Song Of The Day 2/19/2017: Todd Rundgren – “I Saw the Light”

The Final 39


The last story had a small detail that I’m sure slipped past you, because it also slipped past me: my dad calling from “his office in Sacramento.” He got into a real estate appraiser partnership after a few years of going solo. This was a advantageous because they were able to pool their resources and offer clients ethically sound service with years of certified experience.

It also meant his converted-gazebo office was up for grabs.

I don’t remember the exact time I moved in—really, sorry for not having all the dates for these events—but it had to be before the emancipation. Maybe before high school.

It was a teenager’s dream scenario: a separate entrance. My room was now about 30 feet from the main house with a door that locked, no neighboring rooms so I had some leeway to make noise. I kept my dad’s gigantic desk. There was enough space for the stereo, the piano and the waterbed. Yes, I had a waterbed. I wish I’d had some leisure suits and a mirrored ceiling to go along with it. Wait  minute, mirrors wouldn’t have worked on the gazebo ceiling, because it was sloped.

Although I got a lot of work done in the gazebo—not homework, but work I felt was for the betterment of society through music and late night television—I often wonder what kind of retrograde tendencies the isolation might have fostered. Certainly my introversion was going to get a free ride in this bungalow. I still consider myself an introvert, in the sense of Christian Slater in Pump Up the Volume. It was also inevitable that I’d be playing fast and loose with the morality clause, although not as much as others in my overall peer group.

But who am I kidding? This was a dream room. Except for the waterbed, which screwed with my back, the gazebo was everything I needed.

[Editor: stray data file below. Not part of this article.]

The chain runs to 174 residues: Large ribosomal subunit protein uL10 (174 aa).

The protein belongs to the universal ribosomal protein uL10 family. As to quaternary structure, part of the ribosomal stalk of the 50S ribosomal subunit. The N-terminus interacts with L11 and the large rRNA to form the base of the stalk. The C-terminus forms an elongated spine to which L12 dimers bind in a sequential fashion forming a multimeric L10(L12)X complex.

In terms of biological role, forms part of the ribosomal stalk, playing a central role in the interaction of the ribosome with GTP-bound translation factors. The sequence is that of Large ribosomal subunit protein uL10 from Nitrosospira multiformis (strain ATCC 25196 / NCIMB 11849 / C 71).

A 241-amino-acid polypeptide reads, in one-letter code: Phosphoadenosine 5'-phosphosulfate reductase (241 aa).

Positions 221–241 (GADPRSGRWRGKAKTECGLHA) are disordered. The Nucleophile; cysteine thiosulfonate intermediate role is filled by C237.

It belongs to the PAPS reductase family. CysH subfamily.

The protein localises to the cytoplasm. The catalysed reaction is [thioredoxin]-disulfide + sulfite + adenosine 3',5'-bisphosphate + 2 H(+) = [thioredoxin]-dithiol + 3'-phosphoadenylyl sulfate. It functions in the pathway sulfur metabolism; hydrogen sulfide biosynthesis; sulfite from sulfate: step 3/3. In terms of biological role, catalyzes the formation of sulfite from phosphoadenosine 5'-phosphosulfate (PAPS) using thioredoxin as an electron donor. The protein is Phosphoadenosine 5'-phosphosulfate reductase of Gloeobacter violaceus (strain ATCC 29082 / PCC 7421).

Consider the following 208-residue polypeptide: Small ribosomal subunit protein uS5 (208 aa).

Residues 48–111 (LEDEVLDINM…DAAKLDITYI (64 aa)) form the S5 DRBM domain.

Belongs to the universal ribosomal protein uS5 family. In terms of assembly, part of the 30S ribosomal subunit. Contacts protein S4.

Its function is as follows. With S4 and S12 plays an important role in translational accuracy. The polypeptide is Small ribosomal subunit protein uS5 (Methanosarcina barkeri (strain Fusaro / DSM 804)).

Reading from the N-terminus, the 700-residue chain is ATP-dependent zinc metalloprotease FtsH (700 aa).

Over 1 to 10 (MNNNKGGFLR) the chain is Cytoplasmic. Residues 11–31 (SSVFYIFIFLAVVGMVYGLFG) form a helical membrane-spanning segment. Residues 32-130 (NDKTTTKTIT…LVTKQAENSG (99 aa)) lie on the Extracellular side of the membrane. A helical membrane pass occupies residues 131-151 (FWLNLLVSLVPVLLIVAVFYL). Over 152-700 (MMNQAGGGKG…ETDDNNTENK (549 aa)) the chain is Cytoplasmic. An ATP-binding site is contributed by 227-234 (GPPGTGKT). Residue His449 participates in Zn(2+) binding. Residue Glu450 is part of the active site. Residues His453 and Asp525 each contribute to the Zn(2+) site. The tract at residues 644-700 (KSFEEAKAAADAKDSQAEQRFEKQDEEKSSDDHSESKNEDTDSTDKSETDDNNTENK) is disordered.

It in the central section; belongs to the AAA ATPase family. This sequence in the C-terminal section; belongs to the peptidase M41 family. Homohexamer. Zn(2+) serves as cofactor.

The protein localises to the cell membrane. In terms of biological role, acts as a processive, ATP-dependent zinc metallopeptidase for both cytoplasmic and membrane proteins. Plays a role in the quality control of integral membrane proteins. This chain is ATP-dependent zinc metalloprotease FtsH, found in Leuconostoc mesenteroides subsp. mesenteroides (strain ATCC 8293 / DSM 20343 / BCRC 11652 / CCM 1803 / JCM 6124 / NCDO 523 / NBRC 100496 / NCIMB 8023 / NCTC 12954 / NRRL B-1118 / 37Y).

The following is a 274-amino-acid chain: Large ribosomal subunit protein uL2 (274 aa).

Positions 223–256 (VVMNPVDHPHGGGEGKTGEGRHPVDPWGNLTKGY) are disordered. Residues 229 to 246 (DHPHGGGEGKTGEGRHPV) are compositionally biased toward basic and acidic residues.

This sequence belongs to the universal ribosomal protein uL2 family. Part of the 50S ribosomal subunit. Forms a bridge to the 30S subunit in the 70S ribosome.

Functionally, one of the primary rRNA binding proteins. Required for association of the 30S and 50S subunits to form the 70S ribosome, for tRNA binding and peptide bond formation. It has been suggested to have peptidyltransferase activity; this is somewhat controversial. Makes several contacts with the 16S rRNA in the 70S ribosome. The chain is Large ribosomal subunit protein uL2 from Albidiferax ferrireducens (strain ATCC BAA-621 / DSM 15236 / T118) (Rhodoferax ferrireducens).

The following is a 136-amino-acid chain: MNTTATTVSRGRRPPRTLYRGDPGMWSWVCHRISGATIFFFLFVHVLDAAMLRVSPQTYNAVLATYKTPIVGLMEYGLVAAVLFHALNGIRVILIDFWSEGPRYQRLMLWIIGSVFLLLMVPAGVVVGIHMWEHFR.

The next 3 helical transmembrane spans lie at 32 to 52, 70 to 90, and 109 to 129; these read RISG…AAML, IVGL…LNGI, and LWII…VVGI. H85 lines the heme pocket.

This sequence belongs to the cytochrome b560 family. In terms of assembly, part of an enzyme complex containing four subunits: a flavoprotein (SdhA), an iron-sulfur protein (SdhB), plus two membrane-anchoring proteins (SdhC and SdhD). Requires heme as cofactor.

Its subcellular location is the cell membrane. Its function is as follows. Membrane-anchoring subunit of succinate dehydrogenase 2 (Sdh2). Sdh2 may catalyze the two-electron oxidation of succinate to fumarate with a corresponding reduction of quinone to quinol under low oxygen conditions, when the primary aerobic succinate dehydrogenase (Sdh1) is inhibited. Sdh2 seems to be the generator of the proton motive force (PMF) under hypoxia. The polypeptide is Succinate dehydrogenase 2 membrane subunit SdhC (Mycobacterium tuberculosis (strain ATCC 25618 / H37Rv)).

I let a pregnant feral cat in the gazebo. She set up shop in a crawl space under the waterbed and gave birth there. That was exactly the kind of crazy scenario I expected.

My First Outrageous Ticketmaster Service Charges

A lot of friends visited the gazebo. My friend Karen lived two doors down. She came by a lot. We had the same developing tastes in music. A lot of Casa Roble was still stuck in Journey-Jovi-Skynyrd ‘Ville, but we were into the new wave stuff. We had a great modern rock radio station in Sacramento called KPOP, which I’ve written about before. When we had a jones for superstar acts in torn fishnets and discarded Leo Sayer beanies like, say, Haysi Fantayzee, KPOP was there to indulge us. Late at night, sometimes my clock radio would pick up this far-off station—maybe KDVS in Davis—that played drone music. It was like NASA to me at that age. I was starting to look in hidden corners.

It was around this time I went to my first concert. Well, my first of what you’d consider an actual concert. My family had driven to Harrah’s in either Reno or Tahoe several times to see acts other people in the family liked. The first show I ever saw was either Kay Starr or Helen Reddy at Harrah’s, but that was clearly for other members of the family. The first show I ever saw with a musician I actually liked (though I’ve since developed a liking for Starr and early Reddy) would have been Boz Scaggs. Again, that was at Harrah’s. It’s mainly an expensive dive with a shoe policy. I can’t count those as concerts.

No, the first concert where I bought tickets of my own accord, got driven to a safe spot with a couple of friends, bought a T-shirt, encountered a haze of mary jane and screamed my head off was The Police at Cal Expo in Sacramento. Santana opened. Sting was still the rock Sting, not the jazz-lite adult contemporary Sting that was waiting in the wings. Santana was still a long way off from the superstar Supernatural dalliance with Rob Thomas, and were still living off the fumes of “Black Magic Woman” and whatever cabbage songs like “Winning” were bringing them.